Elizabeth Weil is known for her candid article in the New York Times magazine, "Married (Happily) with Issues," detailing her marriage to writer Dan Duane and her attempts to improve it. If you found yourself wanting to know more, the wait is over. All is revealed in her intimate, warm new book, No Cheating, No Dying. I Had a Good Marriage. Then I Tried to Make it Better (Scribner; see review below).
In it, Weil opens the door and invites the reader into her world--messy, imperfect, frustrating, loving, caring and honest. Delving into many methods of marriage counseling, she searched for ways to deepen her relationship with her husband.
Several of your chapters are topics some people don't like to talk about: money, religion, sex, family relations. Should we talk about these things before getting married? If not, when?
It's important to talk about things early, to know what each other's expectations are. But Dan and I had a typical pattern. We knew each other only a year or so before we got married. We had a conversation about how we might feel about religion, and raising children, etc.--but you never know what you will do in a situation until you are there. So I think it's important to not say, "We had a conversation when we first got together and we're done, we're decided," because of course we all grow and change.
You have to stay alive to each other. I am more or less the same person I was when we got married, but 12 years have passed and I'd like to think I've matured a bit and I know Dan better.
You say that you and your husband both work from home on your writing and that he is your "first reader." How did that work out for you on this book, which is so much about him?
He read every word probably 20 times. On the one hand, he grew really tired of going over the really painful parts of our life. But on the other hand, the idea that I would publish it without him reading it is so beyond me. I love him and hope it comes through in the book. It's an honest portrait of our un-whitewashed marriage. I hope that his humanity is there, and not just his annoying traits.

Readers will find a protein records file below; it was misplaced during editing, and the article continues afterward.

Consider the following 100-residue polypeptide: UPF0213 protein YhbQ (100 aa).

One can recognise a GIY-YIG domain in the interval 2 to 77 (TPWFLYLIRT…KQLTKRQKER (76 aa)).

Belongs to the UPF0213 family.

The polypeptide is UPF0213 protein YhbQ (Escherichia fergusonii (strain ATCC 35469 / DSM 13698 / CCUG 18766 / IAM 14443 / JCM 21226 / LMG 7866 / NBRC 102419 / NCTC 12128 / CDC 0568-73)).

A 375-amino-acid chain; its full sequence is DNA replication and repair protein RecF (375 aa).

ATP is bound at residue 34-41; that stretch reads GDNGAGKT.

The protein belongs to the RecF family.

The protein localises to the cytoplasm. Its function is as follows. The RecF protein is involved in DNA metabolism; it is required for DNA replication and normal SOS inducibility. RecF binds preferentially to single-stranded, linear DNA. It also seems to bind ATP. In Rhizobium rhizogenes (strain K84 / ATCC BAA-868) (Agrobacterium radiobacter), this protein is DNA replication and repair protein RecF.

You write about Dan's obsessions when it comes to construction, cooking, bodybuilding... has any of that changed since you wrote the book?
We've grown and mellowed--he is an extremely obsessive person, but he's moved beyond food--now it's triathlons! I'm less obsessive than he is--no contest. Dan has taught himself to be a master chef, he taught himself carpentry. I just go with the flow. I don't have that trait that he has--digging in and getting to the bottom of things.
No Cheating, No Dying refers to the promise you made to each other when you got married. The bar was kind of low! Do you still practice the communication techniques you learned, or do you feel like you've done it all?
Oh, there's no "done"! But there is a time to stop the degree of focus we had. Some day we might go back into therapy, but there won't be a big bar to jump over, and it won't be scary or intimidating. I feel it incredibly helpful to say, "You know what, it doesn't have to be so bad to make it better." On a scale of 1-10, never let it go below a 5 or 6. Just decide that's low enough.
Your New York Times article was intensely personal. How did people react to that level of honesty? And do you expect that with this book?
People had incredibly intense reactions to the article about my relationship with Dan. It's really emotional material. It presses buttons in people's minds and I didn't quite realize that was going to happen until I wrote the essay for the Times. But it became very clear very quickly. While it was not terribly comfortable personally, I felt as a writer that it was a positive.
I went into the project with a mantra: just be totally honest and everything will be okay. Speaking as a reader, if the writer is being honest, I almost don't even care how the book was put together. As a writer I felt it was important to not shy away from what was important. With marriage, it's so private, we really need to hear each others' stories in order get bearings on what is going on in our lives.
How does it feel having the book come out?
It's nice to have some emotional space between the writing and the publication. It's so gratifying hear people say they had a conversation with their partner (after reading the book) and they really connected. That's what I wanted. There's this funny thing with memoirs--a lot of people see it as how could you be so self-absorbed and write a book about yourself? But the whole point is to get people to think about their own lives. Of course my marriage is not hugely important to other people, but their own marriage is. Books give people a way to think and to see the world, so the fact that that seems to be happening a little bit is very gratifying. --Susan Weis-Bohlen, breathe books